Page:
Crom-Tech/Jefferson Friedman, Eight Songs (1997/2004)
1. Ex-Prestu: Plod
2. Brammix-Q: 49 Face
5. You not mexiquot
7. To the Pods
8. Wemcraftor: Limsniffer
I first heard Crom-Tech in 1997. Being a long-time fan of the Washington, DC, post-punk hardcore scene, when I heard both Ian MacKaye and Guy Picciotto of Fugazi go on record as saying that Crom-Tech was their favorite new band, I knew it was something I had to get. I got back to my apartment with their first seven-inch record in my hands, threw it on my turntable, and then proceeded to check a number of times whether I had mistakenly set the record player to 45 rpms; I just could not believe that anyone could play that fast and that tight.
It was simply like nothing I had ever heard before (or since) - spastic, almost non-sensical riffs strung together to make these gigantic miniatures, with a drummer and guitarist so locked into each other, it was almost psychic. And then I saw them live. They couldn't possibly play those songs the way they did on the record. And I was right; they played them faster and tighter and better.
A few years later, I met Sam Solomon. After getting to know him personally and musically, I made him a CD of some bands I thought he would like, including some songs by Crom-Tech, and told him that I would be willing to do an arrangement of some of their songs for his duo. In the end, my job ended up being at varying points along the continuum of transcription-arrangement-composition, depending on the particular section at hand. As much as possible, I tried to respect the original material, but in order to do that (and in order to make it humanly possible) some tweaking was necessary. When all is said and done, though, these are Crom-Tech's songs, and I'm just happy to have played a small part in spreading the gospel.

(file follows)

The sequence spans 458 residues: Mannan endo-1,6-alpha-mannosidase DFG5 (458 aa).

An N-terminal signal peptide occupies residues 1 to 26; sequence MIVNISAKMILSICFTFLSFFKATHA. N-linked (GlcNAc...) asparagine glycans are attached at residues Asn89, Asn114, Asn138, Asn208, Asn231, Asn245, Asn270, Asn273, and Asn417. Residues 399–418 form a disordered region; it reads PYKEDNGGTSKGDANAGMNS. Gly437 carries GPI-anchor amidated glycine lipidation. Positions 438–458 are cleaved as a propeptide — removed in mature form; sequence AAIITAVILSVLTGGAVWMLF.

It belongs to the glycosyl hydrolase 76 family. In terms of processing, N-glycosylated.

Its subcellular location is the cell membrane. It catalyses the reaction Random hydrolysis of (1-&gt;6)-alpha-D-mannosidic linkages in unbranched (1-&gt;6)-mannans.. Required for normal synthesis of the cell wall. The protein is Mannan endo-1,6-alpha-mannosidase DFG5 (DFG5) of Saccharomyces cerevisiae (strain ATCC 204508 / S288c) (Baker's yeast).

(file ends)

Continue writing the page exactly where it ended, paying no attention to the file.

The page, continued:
Jefferson Friedman's works have been performed in the United States and abroad, most notably at the Kennedy Center for the Performing Arts, Alice Tully Hall, and Carnegie Hall's Weill Hall. Most recently, he received a Rome Prize Fellowship in Musical Composition for 2003-2004 from the American Academy in Rome. He has been commissioned twice by Leonard Slatkin and the National Symphony Orchestra, the first piece having been performed in September 2001 and the second to be premiered in October 2004. His String Quartet No. 2 won the 2000 ASCAP Leo Kaplan Award and also a 2000 BMI Student Composer Award. String Quartet No. 2 is published by G. Schirmer, Inc., as part of their New American Voices series and will be recorded by the Corigliano Quartet on their debut recording. His orchestral work, Sacred Heart: Explosion, received a 2001 ASCAP Morton Gould Young Composer Award and the 2001 Palmer Dixson Prize. It was also selected as one of the 2001 Juilliard Orchestra Competition winners, and was performed by the Juilliard Symphony, conducted by Jeffrey Milarsky. He received his M.M. degree in music composition from the Juilliard School in May 2001, where he studied with John Corigliano. He received his B.A. from Columbia University, where his teachers included David Rakowski and Jonathan Kramer and where he was named the 1996 Music Department Honors Graduate. He has attended the Aspen Music Festival three times, studying with George Tsontakis twice, and with John Corigliano and Christopher Rouse as part of the Summer 2000 Masterclass Program, for which he received a full fellowship. In January 2003, he was in residence at the Seaside Institute in Seaside, FL. He currently lives and composes in Rome, Italy.